Thursday, September 23, 2010

Why the government is not a household, by Nick Clegg (aged 43¾)

He wheeled out Thatcher’s old canard in his conference speech:

It's the same as a family with earnings of £26,000 a year who are spending £32,000 a year. Even though they're already £40,000 in debt. Imagine if that was you. You'd be crippled by the interest payments. You'd set yourself a budget. And you'd try to spend less. That is what this government is doing.

But wait a minute. Let’s take him seriously and imagine exactly that situation.

Would you think to yourself: ‘Yikes! We’re spending about a quarter more than we’re earning and the loan interest payments are mounting up! How can we deal with this debt crisis? Well, here’s the solution: next year, we’ll spend 20% more than we earn. The year after, we’ll overspend by 14%. Then by 9% and then by 5%, and so in 2016 we’ll only be spending 3% more than we earn. That’ll sort us out!’

No, you wouldn’t think that. You’d act a lot more urgently.

The above (as if you couldn’t see this coming) is the government’s timetable for deficit reduction. Their actions prove that they don’t for a minute believe their own rhetoric.

So, intuitively compelling as the analogy is, the government’s finances are nothing like those of a household. Or else it’s a pretty funny kind of household:

  • It can borrow at well below commercial rates.
  • The worst thing at all likely to happen to it – in an unexpected once-in-a-century calamity – would be a 6% fall in its income (that was the change in government revenues over the two years from peak to trough).
  • It is in effect immortal, and has indefinitely long to service its debts, paying some off and rolling some over.
  • A lot of the money it’s borrowing is going to subsidise the family firm while business is slow, which helps to generate income.

Update: Patrick Osgood also deplores the use of this domestic analogy by deficit-phobes.


Tom H said...

The other thing is that Clegg's wrong even on his own terms. The family might not respond in the way he suggests - Clegg does not even consider the possibility that they might try to increase their income rather than reduce their costs (we don't know what their costs are, but it's possible that they're not easy to cut). If both adults aren't working already, the other one might try to get a job. Even if they both are, they might try to get better jobs, or even do some extra work on the side. If few jobs are available at an appropriate skill level, it might be worth investing in some training to make it easier to get a better job. It's also worth pointing out to a family in this situation that they may not be claiming all the benefits that they're entitled to - this is certainly worth investigating.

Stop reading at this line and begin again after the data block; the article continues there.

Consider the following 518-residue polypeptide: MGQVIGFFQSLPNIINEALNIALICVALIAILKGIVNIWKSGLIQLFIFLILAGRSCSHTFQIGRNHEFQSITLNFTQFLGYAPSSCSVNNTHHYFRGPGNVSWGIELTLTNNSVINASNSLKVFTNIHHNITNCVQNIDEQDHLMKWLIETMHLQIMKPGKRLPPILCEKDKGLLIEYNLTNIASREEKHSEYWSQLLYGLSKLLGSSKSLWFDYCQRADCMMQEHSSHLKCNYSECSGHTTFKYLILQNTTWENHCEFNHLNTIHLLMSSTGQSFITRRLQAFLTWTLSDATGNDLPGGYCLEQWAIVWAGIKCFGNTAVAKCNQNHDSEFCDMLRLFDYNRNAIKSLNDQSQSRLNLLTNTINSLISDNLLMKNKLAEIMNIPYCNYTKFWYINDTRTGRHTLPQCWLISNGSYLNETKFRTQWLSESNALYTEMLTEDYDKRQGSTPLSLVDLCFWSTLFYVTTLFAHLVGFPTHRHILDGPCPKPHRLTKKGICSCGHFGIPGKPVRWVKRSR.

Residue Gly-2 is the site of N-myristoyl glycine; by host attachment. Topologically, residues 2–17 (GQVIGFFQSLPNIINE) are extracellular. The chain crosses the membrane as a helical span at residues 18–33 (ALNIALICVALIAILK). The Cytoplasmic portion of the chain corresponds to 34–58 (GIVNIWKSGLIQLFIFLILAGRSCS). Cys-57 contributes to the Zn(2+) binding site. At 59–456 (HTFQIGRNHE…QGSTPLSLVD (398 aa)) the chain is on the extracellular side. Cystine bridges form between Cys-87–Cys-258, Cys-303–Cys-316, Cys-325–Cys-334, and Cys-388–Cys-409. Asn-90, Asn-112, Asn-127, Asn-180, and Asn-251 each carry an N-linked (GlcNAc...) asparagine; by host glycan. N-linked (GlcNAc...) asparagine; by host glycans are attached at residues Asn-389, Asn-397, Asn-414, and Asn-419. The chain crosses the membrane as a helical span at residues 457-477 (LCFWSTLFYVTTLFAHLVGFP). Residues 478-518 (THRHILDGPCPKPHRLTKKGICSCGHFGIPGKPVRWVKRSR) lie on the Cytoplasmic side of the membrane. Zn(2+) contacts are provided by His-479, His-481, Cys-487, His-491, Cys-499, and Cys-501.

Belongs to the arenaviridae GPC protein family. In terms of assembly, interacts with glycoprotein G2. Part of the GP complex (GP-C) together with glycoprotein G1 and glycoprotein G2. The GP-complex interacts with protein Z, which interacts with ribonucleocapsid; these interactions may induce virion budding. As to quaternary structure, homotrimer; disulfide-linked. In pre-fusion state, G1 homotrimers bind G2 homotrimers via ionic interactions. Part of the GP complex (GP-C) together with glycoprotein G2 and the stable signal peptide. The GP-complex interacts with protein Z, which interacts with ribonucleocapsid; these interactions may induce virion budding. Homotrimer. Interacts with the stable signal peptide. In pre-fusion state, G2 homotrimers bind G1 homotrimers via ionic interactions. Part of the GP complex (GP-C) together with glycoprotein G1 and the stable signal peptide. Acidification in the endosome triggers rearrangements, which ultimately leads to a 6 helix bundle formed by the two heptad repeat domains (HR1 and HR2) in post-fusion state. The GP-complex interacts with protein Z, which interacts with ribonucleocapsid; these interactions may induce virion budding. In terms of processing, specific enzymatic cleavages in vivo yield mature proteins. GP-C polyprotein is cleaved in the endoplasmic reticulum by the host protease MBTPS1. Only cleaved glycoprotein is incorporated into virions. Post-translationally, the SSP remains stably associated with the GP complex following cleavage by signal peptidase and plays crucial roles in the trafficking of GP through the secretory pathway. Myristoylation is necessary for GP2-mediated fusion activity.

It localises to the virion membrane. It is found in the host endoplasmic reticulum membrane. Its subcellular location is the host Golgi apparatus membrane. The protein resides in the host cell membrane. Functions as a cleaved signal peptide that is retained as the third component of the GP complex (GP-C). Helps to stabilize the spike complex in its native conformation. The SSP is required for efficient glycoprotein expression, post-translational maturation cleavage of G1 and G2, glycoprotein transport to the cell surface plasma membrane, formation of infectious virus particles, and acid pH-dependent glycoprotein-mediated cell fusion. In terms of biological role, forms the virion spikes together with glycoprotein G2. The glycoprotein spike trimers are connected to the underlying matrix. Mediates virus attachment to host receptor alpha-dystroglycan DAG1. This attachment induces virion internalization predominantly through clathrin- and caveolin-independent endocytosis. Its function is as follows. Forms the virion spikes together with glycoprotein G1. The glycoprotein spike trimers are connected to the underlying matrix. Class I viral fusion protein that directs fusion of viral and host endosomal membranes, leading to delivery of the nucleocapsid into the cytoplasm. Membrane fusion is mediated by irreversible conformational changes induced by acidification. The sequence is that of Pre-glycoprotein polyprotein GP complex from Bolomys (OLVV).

So Clegg could have said something like the following:

"It's the same as a family with earnings of £26,000 a year who are spending £32,000 a year. Even though they're already £40,000 in debt. Imagine if that was you. You'd be crippled by the interest payments. So you'd try and improve your situation. You could do it by keeping things as they are but making your kids go without. Or you could do something to make it better. Get a better job. Do some extra work on the side. Make sure you had the skills you need to compete, and if you don't, take advantage of the subsidised courses at your local college. Claim all the benefits you're entitled to. Take in a lodger. If the slow jobs market means that you can't find better paid work at the moment, try to get a loan to tide you over until the situation improves."

I don't know why he didn't say that.

Shuggy said...

I hate these analogies - they just serve to re-enforce the fallacy of composition. But if they insist: you can't pay off your debt unless you borrow enough money to put petrol in your car to get to work in order to earn money. Not as snappy as stuff about 'fixing the roof when the sun is shining' but it has the virtue of being true, in my view...